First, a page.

Modeling methicillin-resistant Staphylococcus aureus in hospitals: Transmission dynamics, antibiotic usage and its history
Department of Mathematics, University of Miami, Coral Gables, FL 33124-4250, USA
Theoretical Biology and Medical Modelling 2012, 9:25 doi:10.1186/1742-4682-9-25Published: 27 June 2012
Methicillin-resistant Staphylococcus aureus (MRSA) is endemic in many hospital settings, posing substantial threats and economic burdens worldwide.
We propose mathematical models to investigate the transmission dynamics of MRSA and determine factors that influence the prevalence of MRSA infection when antibiotics are given to patients to treat or prevent infections with either MRSA itself or other bacterial pathogens.
Our results suggest that: (i) MRSA always persists in the hospital when colonized and infected patients are admitted; (ii) the longer the duration of treatment of infected patients and the lower the probability of successful treatment will increase the prevalence of MRSA infection; (iii) the longer the duration of contamination of health care workers (HCWs) and the more their contacts with patients may increase the prevalence of MRSA infection; (iv) possible ways to control the prevalence of MRSA infection include treating patients with antibiotic history as quickly and efficiently as possible, screening and isolating colonized and infected patients at admission, and compliance with strict hand-washing rules by HCWs.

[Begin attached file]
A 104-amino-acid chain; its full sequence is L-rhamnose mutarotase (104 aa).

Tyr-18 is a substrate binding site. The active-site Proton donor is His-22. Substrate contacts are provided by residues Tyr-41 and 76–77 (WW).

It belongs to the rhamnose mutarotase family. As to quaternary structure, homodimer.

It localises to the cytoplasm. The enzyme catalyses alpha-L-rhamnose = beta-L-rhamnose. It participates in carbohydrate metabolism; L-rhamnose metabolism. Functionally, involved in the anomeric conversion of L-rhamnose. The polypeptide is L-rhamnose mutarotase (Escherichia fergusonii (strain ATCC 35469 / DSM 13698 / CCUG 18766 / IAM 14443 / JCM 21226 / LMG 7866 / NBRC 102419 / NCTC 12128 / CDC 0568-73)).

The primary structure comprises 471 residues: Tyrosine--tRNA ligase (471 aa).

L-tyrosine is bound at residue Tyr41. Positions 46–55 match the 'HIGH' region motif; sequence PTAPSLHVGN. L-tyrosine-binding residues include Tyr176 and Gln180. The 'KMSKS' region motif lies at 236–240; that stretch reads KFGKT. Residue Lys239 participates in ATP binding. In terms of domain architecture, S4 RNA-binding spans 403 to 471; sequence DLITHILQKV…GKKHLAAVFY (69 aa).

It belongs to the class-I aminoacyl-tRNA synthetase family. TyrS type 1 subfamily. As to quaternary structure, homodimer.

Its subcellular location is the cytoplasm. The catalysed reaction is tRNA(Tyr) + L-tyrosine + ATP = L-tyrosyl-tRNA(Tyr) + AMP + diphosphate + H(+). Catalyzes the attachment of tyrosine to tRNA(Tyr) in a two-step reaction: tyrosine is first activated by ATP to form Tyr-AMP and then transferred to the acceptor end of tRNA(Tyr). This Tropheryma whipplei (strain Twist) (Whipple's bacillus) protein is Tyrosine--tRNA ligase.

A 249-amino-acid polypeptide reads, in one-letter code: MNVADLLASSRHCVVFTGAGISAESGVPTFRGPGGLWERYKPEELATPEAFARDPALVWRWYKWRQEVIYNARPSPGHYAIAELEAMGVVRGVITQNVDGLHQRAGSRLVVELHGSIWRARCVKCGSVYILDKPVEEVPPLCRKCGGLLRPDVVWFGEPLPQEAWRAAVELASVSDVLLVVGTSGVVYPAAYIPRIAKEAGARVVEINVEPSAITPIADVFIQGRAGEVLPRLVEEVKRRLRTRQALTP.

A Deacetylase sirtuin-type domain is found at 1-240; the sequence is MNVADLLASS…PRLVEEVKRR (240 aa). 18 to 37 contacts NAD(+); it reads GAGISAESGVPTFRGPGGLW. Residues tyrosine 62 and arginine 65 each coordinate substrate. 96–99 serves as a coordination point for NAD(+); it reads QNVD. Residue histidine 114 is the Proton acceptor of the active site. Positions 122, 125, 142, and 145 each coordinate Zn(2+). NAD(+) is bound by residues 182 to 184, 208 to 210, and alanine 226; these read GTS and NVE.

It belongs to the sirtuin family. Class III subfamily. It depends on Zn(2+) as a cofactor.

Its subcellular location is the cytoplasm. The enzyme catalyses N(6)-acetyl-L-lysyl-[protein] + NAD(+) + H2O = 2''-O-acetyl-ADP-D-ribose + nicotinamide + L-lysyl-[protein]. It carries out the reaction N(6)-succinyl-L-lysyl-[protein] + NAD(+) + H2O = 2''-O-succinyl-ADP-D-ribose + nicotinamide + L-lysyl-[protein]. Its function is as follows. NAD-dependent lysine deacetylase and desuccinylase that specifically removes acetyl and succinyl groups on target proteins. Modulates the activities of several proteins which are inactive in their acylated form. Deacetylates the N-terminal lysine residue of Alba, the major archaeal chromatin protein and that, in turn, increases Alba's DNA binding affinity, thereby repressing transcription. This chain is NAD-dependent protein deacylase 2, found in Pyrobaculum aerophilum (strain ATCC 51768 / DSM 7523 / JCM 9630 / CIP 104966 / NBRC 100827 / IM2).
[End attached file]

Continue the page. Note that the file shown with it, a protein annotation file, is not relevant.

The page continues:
Our modeling studies offer an approach to investigating MRSA infection in hospital settings and the impact of antibiotic history on the incidence of infection. Our findings suggest important influences on the prevalence of MRSA infection which may be useful in designing control policies.